Luis Biava joined the Philadelphia Orchestra in 1968 as a violinist and ended up staying more than three decades, but he never had a title that fully captured everything he meant to the ensemble and the organization.

He was a respected conductor and, sitting among the first-stand players near the podium, was ready to be called upon to lead a concert at the last minute. He was an unofficial diplomat, serving on the search committee that recommended Wolfgang Sawallisch as music director and once coaching then-Mayor Ed Rendell on baton technique for "The Star-Spangled Banner.”

When a Philadelphia Orchestra rehearsal in Mexico City was stormed by hundreds of aggrieved government-worker union members, it was he who helped to restore order by asking them, in Spanish, to wait another 10 minutes for the players to finish up the Haydn.

Mr. Biava, 85, a longtime Cherry Hill resident, died Monday evening, March 25, at a senior living facility in Jupiter, Fla., his family said.

Those Mexico City union members ended up staying at the Palacio de Bellas Artes for the Haydn, applauding and yelling bravo at the finish.

“Thank you for your music,” one said. “You have given us an example of the harmony and artistic excellence that we are striving to achieve."

Harmony and artistic excellence were among Mr. Biava’s many calling cards. Born in Caracas, raised in Colombia — the son of a pianist-mother and a Roman-born father who was a clarinetist, conductor, and composer — the violinist was known for his gentlemanly mien and a calm warmth that belied how busy he was.

He founded a string quartet, played chamber music, was music director of the Orchestra Society of Philadelphia, and was heavily involved in Temple University's music school for decades.

After studies in Colombia, he attended the Manhattan School of Music and the Accademia di Santa Cecilia in Rome. He joined the National Symphony Orchestra in Washington in 1963, moved to the Philadelphia Orchestra in 1968 as section first violinist, returned to Colombia in 1983, and rejoined the Philadelphia Orchestra in the 1984-85 season as principal second violinist. He retired from that spot in 2000.

Mr. Biava made his Philadelphia Orchestra conducting debut in 1990, and eventually led about 135 subscription, family, and special-event concerts, according to a list provided by the orchestra. He was as trusted with a new score by Tina Davidson as he was in Bach or a Strauss waltz.

He had a tough act to follow. William Smith, the orchestra’s longtime and popular associate conductor to whom he had been an understudy, died in 1993. But Mr. Biava impressed his colleagues, and served as acting assistant conductor starting in 1993 before being named conductor-in-residence, a post he held from September 1994 to 2004.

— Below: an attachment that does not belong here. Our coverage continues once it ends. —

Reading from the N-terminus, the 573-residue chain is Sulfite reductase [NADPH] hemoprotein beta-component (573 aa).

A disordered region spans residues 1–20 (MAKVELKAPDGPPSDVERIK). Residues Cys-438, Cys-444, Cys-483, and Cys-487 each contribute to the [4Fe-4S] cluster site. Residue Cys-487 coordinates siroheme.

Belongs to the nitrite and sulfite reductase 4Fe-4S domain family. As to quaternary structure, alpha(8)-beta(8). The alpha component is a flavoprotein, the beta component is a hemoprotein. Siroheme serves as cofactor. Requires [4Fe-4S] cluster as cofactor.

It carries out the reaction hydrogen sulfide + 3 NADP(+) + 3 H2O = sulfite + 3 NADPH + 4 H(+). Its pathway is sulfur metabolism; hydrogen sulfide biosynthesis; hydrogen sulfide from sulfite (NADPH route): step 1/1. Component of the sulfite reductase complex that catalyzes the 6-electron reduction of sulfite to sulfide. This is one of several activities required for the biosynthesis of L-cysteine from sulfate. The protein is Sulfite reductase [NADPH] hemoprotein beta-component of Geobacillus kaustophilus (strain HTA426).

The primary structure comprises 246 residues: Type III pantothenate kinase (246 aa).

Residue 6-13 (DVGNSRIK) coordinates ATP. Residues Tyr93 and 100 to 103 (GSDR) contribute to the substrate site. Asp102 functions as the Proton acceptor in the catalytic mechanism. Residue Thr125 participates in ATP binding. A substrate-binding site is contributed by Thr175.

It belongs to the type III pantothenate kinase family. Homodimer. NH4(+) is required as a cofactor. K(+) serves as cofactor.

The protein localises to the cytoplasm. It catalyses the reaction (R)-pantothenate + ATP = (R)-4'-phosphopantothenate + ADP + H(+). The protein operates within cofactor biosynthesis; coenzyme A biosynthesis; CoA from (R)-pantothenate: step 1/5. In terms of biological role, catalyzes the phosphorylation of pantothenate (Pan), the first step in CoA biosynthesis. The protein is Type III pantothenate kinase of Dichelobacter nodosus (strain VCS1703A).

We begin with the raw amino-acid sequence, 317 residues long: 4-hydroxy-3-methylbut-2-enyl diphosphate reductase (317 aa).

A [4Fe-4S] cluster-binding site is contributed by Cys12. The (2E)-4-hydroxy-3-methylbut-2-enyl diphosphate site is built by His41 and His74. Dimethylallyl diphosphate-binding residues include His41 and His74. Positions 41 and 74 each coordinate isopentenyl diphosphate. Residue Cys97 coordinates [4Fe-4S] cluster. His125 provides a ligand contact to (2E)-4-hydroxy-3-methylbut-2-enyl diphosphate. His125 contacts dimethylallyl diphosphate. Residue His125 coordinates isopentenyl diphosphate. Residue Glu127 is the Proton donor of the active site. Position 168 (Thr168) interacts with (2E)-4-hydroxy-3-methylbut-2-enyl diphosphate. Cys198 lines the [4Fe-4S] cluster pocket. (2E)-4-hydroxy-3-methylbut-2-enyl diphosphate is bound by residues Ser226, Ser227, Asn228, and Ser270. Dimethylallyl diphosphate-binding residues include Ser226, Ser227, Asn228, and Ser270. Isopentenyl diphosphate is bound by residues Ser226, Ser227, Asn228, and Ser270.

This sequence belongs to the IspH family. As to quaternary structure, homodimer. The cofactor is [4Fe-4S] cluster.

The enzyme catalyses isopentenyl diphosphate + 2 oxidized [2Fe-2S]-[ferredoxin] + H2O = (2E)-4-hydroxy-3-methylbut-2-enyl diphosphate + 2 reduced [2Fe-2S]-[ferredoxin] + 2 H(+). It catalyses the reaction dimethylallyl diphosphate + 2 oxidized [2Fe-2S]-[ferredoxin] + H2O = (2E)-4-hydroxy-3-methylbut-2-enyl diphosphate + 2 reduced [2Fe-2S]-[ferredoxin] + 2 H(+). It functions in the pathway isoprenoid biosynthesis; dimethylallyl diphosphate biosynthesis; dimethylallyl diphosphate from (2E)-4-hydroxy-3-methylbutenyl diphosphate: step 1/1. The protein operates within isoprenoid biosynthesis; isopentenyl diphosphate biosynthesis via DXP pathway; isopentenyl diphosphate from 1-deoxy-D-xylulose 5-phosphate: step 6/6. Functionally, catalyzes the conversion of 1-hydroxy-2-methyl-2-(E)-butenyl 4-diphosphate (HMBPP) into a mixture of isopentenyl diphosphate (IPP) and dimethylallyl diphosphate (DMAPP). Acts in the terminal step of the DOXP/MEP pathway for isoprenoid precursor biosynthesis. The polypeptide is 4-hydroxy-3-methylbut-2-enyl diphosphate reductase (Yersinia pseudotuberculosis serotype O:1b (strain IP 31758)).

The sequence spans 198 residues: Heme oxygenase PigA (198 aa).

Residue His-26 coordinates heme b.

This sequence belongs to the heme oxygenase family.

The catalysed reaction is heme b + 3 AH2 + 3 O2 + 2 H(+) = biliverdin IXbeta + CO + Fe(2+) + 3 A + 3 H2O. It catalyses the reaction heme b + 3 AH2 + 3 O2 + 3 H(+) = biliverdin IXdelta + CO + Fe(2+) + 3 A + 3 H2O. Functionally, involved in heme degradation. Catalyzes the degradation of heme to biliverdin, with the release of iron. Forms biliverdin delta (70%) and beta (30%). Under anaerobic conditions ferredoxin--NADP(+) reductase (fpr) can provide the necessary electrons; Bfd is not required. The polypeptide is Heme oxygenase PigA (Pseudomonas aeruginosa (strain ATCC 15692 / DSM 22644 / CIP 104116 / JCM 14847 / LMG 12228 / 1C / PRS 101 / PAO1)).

That Mr. Biava both played and conducted in the same ensemble was unusual enough — the fact that his fellow orchestra members didn’t resent his ambition, more so.

It was the “grace and humility with which he led his colleague musicians that garnered their universal respect and admiration," said former orchestra president Joseph H. Kluger.

His repertoire ran the gamut. He conducted the orchestra with Lang Lang at the Mann, works of Stravinsky and Bernstein in education concerts in Verizon Hall, and Handel’s Messiah at the Academy of Music. He gave schoolchildren what was no doubt their first tastes of Carlos Surinach and Silvestre Revueltas, led a strike concert during the orchestra’s 64-day work stoppage in 1996, and took Christmas, New Year’s, and Valentine’s Day concerts.

At one Valentine’s concert, he told the audience that he remembered playing duets with his wife, a pianist, purposely picking pieces with busy piano parts and less-busy violin parts.

"When she was busy playing, I would try to sneak kisses,'' he said.

He was an influential teacher, becoming artistic director and conductor of the Temple University Symphony Orchestra in 1986, the same year he founded and became music director of Temple Music Preparatory Division’s Youth Chamber Orchestra. With the Temple orchestra, he led the local premiere in 1995 of John Corigliano’s Symphony No. 1, sometimes called the AIDS symphony.

“He had a remarkable ability to bring out the best in everyone, musically and otherwise,” said Temple emeritus faculty member Richard C. Brodhead. “He really became a revered and beloved figure in the college.”

He retired from Temple in 2014.

As a violinist, Mr. Biava’s “contributions and leadership were substantial,” said retired orchestra violinist Larry Grika. “Luis' beautiful singing sound always was illuminated with enthusiasm and fervor.”

As conductor, Mr. Biava certainly had his own interpretive ideas, but he liked to say that when stepping in for another conductor who might have already rehearsed the orchestra in a certain way he felt bound to realizing that other conductor’s vision.

He said: “You never know when the phone will ring at 5 o’clock to tell you to be ready.”

He is survived by his wife, Clara; sons Peter, Luis, and Paul; four grandchildren and one great-grandchild. Services will be held Tuesday, April 2, at 10 a.m. at Saint Peter Catholic Church, 1701 Indian Creek Parkway, Jupiter, Fla. Donations may be made to the Luis Biava Performance Fund at Temple University, P.O. Box 827651, Philadelphia, PA 19182-7651; or at giving.temple.edu/Biava.

A memorial service will be planned in Philadelphia this fall, date to be determined.